It takes a lot for me to write to my MP -but I did, a while back, and told my (Tory) MP I thought water should be in public ownership. I got a standard copy and paste reply about water companies need to be private so they can attract the investment needed.... blah blah.
    Why don't Labour make nationalisation of water a manifesto pledge?

    They have said they would buy out the train companies but not water. That was only because of pressure from the public. Blair was pro selling. Starmer is pretty close to Blair in his thinking. On top of that there is only so much money in the public purse.
    Don’t get me wrong I wish Lab would bring water and power back into public ownership. However it is not that easy.
    We need to give the companies reasons to do things properly. Heavy fines that would make a difference to their bottom line. Only so many offences and you lose the right to run the power or water. Very little leniency to offenders. One or two high profile cases should bring them in line.

    One might suggest that one must shoot a water company from time to time to encourage the others.
  • Merry VoleMerry Vole Shipmate
    Merry Vole wrote: »
    It takes a lot for me to write to my MP -but I did, a while back, and told my (Tory) MP I thought water should be in public ownership. I got a standard copy and paste reply about water companies need to be private so they can attract the investment needed.... blah blah.
    Why don't Labour make nationalisation of water a manifesto pledge?

    Here's an extract from the Labour Party website:

    https://labour.org.uk/updates/stories/heres-how-labour-will-tackle-sewage-spills-in-uk-rivers-and-seas/

    Bring a successful criminal conviction against a water boss? And we taxpayers have to fund that legal action..
    I don't believe it could happen.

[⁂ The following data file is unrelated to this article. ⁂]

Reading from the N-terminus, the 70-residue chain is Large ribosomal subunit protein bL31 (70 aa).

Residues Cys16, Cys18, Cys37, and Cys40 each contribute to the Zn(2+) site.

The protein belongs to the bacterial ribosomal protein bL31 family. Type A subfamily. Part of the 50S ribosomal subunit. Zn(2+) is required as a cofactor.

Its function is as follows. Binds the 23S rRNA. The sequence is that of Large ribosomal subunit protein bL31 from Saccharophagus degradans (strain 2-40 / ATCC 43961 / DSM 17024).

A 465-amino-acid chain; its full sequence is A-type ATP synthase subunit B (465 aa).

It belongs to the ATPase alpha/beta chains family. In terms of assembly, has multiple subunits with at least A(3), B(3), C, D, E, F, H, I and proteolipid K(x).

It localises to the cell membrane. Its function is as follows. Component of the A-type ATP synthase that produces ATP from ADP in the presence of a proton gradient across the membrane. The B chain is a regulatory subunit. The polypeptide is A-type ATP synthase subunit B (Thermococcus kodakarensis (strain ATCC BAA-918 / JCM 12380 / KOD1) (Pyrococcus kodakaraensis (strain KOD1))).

• Merry Vole wrote: »
    Merry Vole wrote: »
    It takes a lot for me to write to my MP -but I did, a while back, and told my (Tory) MP I thought water should be in public ownership. I got a standard copy and paste reply about water companies need to be private so they can attract the investment needed.... blah blah.
    Why don't Labour make nationalisation of water a manifesto pledge?

    Here's an extract from the Labour Party website:

    https://labour.org.uk/updates/stories/heres-how-labour-will-tackle-sewage-spills-in-uk-rivers-and-seas/

    Bring a successful criminal conviction against a water boss? And we taxpayers have to fund that legal action..
    I don't believe it could happen.

    Well, yes. I'll believe it when I see it.

    I guess complete nationalisation would be rather too costly in terms of £££, given the Herculean task a new Labour government would have anyway...

    *Broken Britain* is going to take a generation or two to improve, let alone fix...
  • Merry VoleMerry Vole Shipmate
    If a company has massive debts and struggling to service those debts as well as carry out it's core business doesn't it end up being worth peanuts?
  • chrisstileschrisstiles Hell Host